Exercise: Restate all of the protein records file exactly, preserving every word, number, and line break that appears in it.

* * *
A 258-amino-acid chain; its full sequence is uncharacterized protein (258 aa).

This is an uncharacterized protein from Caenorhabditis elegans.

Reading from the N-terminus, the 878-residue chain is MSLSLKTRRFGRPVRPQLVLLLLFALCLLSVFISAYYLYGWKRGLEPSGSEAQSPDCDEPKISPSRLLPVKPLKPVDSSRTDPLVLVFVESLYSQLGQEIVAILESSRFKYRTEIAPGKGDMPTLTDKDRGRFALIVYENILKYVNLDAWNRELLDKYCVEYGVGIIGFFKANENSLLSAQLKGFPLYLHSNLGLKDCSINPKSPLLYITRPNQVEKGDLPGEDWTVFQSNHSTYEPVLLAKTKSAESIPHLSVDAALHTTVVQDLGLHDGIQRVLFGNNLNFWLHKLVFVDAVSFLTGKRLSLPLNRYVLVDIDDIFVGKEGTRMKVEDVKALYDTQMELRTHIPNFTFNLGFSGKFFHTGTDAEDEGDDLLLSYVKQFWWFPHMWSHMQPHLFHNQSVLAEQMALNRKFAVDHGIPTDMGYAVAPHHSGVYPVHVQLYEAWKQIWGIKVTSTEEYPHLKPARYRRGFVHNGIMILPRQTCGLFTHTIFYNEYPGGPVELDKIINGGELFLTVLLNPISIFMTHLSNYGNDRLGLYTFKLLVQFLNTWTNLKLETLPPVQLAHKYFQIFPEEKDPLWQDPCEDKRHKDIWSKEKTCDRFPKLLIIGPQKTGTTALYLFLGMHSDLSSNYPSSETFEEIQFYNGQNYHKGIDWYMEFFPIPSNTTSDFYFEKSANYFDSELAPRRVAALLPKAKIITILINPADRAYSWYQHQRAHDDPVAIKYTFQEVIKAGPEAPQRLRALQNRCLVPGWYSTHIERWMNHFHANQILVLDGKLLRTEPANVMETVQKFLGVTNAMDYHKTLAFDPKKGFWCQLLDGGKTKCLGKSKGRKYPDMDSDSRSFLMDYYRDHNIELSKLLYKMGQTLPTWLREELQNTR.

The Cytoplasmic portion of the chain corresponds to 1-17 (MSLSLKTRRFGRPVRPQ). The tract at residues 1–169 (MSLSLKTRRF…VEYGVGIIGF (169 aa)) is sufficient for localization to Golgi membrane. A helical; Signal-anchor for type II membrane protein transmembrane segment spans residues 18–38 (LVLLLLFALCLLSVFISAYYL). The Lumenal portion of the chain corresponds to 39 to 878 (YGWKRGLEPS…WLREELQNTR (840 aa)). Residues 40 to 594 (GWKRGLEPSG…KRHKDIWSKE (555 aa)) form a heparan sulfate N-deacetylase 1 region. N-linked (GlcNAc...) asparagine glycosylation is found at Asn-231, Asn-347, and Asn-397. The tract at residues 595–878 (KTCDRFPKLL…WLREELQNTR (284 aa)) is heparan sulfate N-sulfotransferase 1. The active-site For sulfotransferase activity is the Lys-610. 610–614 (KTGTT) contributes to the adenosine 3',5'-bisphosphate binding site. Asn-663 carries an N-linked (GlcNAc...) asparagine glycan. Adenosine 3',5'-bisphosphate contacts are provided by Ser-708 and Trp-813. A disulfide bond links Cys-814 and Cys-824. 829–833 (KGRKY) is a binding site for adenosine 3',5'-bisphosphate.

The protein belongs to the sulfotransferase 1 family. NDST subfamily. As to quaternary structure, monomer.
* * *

A 258-amino-acid chain; its full sequence is uncharacterized protein (258 aa).

This is an uncharacterized protein from Caenorhabditis elegans.

Reading from the N-terminus, the 878-residue chain is MSLSLKTRRFGRPVRPQLVLLLLFALCLLSVFISAYYLYGWKRGLEPSGSEAQSPDCDEPKISPSRLLPVKPLKPVDSSRTDPLVLVFVESLYSQLGQEIVAILESSRFKYRTEIAPGKGDMPTLTDKDRGRFALIVYENILKYVNLDAWNRELLDKYCVEYGVGIIGFFKANENSLLSAQLKGFPLYLHSNLGLKDCSINPKSPLLYITRPNQVEKGDLPGEDWTVFQSNHSTYEPVLLAKTKSAESIPHLSVDAALHTTVVQDLGLHDGIQRVLFGNNLNFWLHKLVFVDAVSFLTGKRLSLPLNRYVLVDIDDIFVGKEGTRMKVEDVKALYDTQMELRTHIPNFTFNLGFSGKFFHTGTDAEDEGDDLLLSYVKQFWWFPHMWSHMQPHLFHNQSVLAEQMALNRKFAVDHGIPTDMGYAVAPHHSGVYPVHVQLYEAWKQIWGIKVTSTEEYPHLKPARYRRGFVHNGIMILPRQTCGLFTHTIFYNEYPGGPVELDKIINGGELFLTVLLNPISIFMTHLSNYGNDRLGLYTFKLLVQFLNTWTNLKLETLPPVQLAHKYFQIFPEEKDPLWQDPCEDKRHKDIWSKEKTCDRFPKLLIIGPQKTGTTALYLFLGMHSDLSSNYPSSETFEEIQFYNGQNYHKGIDWYMEFFPIPSNTTSDFYFEKSANYFDSELAPRRVAALLPKAKIITILINPADRAYSWYQHQRAHDDPVAIKYTFQEVIKAGPEAPQRLRALQNRCLVPGWYSTHIERWMNHFHANQILVLDGKLLRTEPANVMETVQKFLGVTNAMDYHKTLAFDPKKGFWCQLLDGGKTKCLGKSKGRKYPDMDSDSRSFLMDYYRDHNIELSKLLYKMGQTLPTWLREELQNTR.

The Cytoplasmic portion of the chain corresponds to 1-17 (MSLSLKTRRFGRPVRPQ). The tract at residues 1–169 (MSLSLKTRRF…VEYGVGIIGF (169 aa)) is sufficient for localization to Golgi membrane. A helical; Signal-anchor for type II membrane protein transmembrane segment spans residues 18–38 (LVLLLLFALCLLSVFISAYYL). The Lumenal portion of the chain corresponds to 39 to 878 (YGWKRGLEPS…WLREELQNTR (840 aa)). Residues 40 to 594 (GWKRGLEPSG…KRHKDIWSKE (555 aa)) form a heparan sulfate N-deacetylase 1 region. N-linked (GlcNAc...) asparagine glycosylation is found at Asn-231, Asn-347, and Asn-397. The tract at residues 595–878 (KTCDRFPKLL…WLREELQNTR (284 aa)) is heparan sulfate N-sulfotransferase 1. The active-site For sulfotransferase activity is the Lys-610. 610–614 (KTGTT) contributes to the adenosine 3',5'-bisphosphate binding site. Asn-663 carries an N-linked (GlcNAc...) asparagine glycan. Adenosine 3',5'-bisphosphate contacts are provided by Ser-708 and Trp-813. A disulfide bond links Cys-814 and Cys-824. 829–833 (KGRKY) is a binding site for adenosine 3',5'-bisphosphate.

The protein belongs to the sulfotransferase 1 family. NDST subfamily. As to quaternary structure, monomer.